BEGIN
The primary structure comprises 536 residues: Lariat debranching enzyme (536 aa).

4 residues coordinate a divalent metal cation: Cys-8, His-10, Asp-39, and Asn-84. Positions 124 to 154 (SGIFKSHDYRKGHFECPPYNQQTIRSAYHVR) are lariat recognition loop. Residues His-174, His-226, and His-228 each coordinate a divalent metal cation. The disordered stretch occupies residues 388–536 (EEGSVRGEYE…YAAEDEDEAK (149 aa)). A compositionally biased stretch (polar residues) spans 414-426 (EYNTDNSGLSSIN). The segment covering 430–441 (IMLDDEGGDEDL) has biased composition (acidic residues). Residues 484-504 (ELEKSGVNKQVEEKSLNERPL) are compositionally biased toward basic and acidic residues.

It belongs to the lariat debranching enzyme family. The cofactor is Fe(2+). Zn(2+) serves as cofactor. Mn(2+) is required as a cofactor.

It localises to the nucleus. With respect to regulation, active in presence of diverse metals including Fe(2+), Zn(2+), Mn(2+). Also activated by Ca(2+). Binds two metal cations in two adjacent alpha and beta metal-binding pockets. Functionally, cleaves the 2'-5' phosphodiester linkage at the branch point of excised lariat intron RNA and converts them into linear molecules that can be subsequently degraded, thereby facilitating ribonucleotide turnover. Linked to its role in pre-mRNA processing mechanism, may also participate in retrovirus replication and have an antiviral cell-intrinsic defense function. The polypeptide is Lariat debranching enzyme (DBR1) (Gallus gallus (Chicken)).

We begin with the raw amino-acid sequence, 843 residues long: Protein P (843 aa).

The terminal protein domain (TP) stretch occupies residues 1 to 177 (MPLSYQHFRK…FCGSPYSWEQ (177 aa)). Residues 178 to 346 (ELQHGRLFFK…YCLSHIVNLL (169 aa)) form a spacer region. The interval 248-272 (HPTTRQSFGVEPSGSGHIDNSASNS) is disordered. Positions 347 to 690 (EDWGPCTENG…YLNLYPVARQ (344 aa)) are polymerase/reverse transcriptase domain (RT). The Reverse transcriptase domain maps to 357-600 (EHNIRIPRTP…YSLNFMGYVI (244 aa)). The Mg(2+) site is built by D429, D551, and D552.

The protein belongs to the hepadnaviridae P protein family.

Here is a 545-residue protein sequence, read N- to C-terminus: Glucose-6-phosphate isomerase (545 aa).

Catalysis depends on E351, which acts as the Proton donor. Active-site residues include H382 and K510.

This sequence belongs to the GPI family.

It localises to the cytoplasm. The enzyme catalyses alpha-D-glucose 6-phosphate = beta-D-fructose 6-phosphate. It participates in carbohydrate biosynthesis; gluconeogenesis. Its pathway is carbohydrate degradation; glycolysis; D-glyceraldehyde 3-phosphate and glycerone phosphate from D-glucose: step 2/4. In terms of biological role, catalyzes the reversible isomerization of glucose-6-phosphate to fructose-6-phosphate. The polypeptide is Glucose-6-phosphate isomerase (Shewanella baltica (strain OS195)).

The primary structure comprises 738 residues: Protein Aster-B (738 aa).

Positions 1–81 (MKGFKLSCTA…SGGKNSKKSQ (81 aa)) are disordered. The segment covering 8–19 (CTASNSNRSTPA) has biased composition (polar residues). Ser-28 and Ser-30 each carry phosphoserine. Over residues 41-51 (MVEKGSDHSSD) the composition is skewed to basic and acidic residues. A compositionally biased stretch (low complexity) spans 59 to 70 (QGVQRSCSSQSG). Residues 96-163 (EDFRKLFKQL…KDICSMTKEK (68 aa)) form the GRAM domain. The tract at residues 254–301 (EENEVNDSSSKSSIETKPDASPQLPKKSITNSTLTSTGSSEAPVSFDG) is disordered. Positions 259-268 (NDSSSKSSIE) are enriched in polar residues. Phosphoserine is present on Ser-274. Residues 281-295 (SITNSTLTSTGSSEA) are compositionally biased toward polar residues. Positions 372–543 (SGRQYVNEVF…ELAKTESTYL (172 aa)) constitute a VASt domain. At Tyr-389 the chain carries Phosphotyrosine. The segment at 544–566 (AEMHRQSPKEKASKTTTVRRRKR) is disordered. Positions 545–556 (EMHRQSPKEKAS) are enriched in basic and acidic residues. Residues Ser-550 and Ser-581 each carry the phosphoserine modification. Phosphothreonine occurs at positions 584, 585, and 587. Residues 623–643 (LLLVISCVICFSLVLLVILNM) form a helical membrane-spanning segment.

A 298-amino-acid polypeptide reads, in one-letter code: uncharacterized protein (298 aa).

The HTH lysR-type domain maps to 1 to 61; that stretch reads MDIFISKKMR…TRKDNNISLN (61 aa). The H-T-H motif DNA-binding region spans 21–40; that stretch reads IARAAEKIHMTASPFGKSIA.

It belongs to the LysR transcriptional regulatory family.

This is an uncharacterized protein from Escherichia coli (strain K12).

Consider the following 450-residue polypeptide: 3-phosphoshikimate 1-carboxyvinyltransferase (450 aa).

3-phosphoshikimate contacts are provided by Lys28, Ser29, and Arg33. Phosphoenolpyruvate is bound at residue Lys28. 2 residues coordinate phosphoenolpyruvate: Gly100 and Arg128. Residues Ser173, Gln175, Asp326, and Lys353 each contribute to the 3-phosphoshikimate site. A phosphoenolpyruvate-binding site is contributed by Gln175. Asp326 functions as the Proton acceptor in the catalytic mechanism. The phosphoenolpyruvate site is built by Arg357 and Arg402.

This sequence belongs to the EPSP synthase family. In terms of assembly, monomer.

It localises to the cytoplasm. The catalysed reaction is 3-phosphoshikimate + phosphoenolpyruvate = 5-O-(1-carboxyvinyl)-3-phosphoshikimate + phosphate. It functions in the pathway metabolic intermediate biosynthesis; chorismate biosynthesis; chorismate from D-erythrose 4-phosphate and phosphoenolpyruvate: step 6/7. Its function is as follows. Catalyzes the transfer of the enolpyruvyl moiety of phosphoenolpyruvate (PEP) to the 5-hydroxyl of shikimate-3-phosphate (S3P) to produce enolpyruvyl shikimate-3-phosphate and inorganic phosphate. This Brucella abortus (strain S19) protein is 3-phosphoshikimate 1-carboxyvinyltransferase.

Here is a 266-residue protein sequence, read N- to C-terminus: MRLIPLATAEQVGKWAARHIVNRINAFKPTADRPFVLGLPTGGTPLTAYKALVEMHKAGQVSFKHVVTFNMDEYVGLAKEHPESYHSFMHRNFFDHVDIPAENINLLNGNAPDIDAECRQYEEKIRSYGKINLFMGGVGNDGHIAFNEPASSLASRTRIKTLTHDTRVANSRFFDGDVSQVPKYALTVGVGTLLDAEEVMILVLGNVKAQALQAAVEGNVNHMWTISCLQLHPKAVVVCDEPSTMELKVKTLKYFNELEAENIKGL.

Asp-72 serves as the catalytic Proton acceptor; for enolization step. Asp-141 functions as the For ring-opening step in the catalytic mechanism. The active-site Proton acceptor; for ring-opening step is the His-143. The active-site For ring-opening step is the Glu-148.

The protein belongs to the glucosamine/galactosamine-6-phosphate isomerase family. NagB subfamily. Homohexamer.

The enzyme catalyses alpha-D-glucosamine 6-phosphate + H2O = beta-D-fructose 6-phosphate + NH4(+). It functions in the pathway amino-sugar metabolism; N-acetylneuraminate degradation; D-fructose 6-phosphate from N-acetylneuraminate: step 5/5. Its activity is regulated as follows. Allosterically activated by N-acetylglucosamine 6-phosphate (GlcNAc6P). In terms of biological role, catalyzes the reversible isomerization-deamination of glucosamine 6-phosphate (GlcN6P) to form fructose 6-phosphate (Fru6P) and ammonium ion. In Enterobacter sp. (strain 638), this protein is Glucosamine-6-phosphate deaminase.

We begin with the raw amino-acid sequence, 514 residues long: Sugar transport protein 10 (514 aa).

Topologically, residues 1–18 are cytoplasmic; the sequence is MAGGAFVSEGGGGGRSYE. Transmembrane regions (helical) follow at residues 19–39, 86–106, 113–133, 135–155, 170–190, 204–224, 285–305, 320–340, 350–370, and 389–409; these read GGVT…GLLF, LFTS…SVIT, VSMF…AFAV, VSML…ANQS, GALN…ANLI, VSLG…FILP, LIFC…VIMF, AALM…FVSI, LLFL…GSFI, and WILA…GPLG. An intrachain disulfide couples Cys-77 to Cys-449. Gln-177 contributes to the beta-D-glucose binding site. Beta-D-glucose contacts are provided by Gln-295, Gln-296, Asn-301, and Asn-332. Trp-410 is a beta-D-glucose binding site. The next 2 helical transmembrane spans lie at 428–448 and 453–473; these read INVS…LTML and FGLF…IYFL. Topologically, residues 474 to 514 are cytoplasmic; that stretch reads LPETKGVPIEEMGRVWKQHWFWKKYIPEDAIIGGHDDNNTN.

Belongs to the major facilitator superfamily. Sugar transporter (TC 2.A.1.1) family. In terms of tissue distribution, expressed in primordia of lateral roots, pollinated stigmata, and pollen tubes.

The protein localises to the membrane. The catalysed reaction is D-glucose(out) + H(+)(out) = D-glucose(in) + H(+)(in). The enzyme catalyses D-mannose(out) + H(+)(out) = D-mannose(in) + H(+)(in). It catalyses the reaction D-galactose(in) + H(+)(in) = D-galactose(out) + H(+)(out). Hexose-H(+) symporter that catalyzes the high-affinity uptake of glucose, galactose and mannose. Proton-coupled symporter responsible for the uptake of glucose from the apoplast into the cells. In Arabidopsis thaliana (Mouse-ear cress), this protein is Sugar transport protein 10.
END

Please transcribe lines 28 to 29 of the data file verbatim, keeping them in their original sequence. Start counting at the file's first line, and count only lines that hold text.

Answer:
Belongs to the major facilitator superfamily. Sugar transporter (TC 2.A.1.1) family. In terms of tissue distribution, expressed in primordia of lateral roots, pollinated stigmata, and pollen tubes.

The protein localises to the membrane. The catalysed reaction is D-glucose(out) + H(+)(out) = D-glucose(in) + H(+)(in). The enzyme catalyses D-mannose(out) + H(+)(out) = D-mannose(in) + H(+)(in). It catalyses the reaction D-galactose(in) + H(+)(in) = D-galactose(out) + H(+)(out). Hexose-H(+) symporter that catalyzes the high-affinity uptake of glucose, galactose and mannose. Proton-coupled symporter responsible for the uptake of glucose from the apoplast into the cells. In Arabidopsis thaliana (Mouse-ear cress), this protein is Sugar transport protein 10.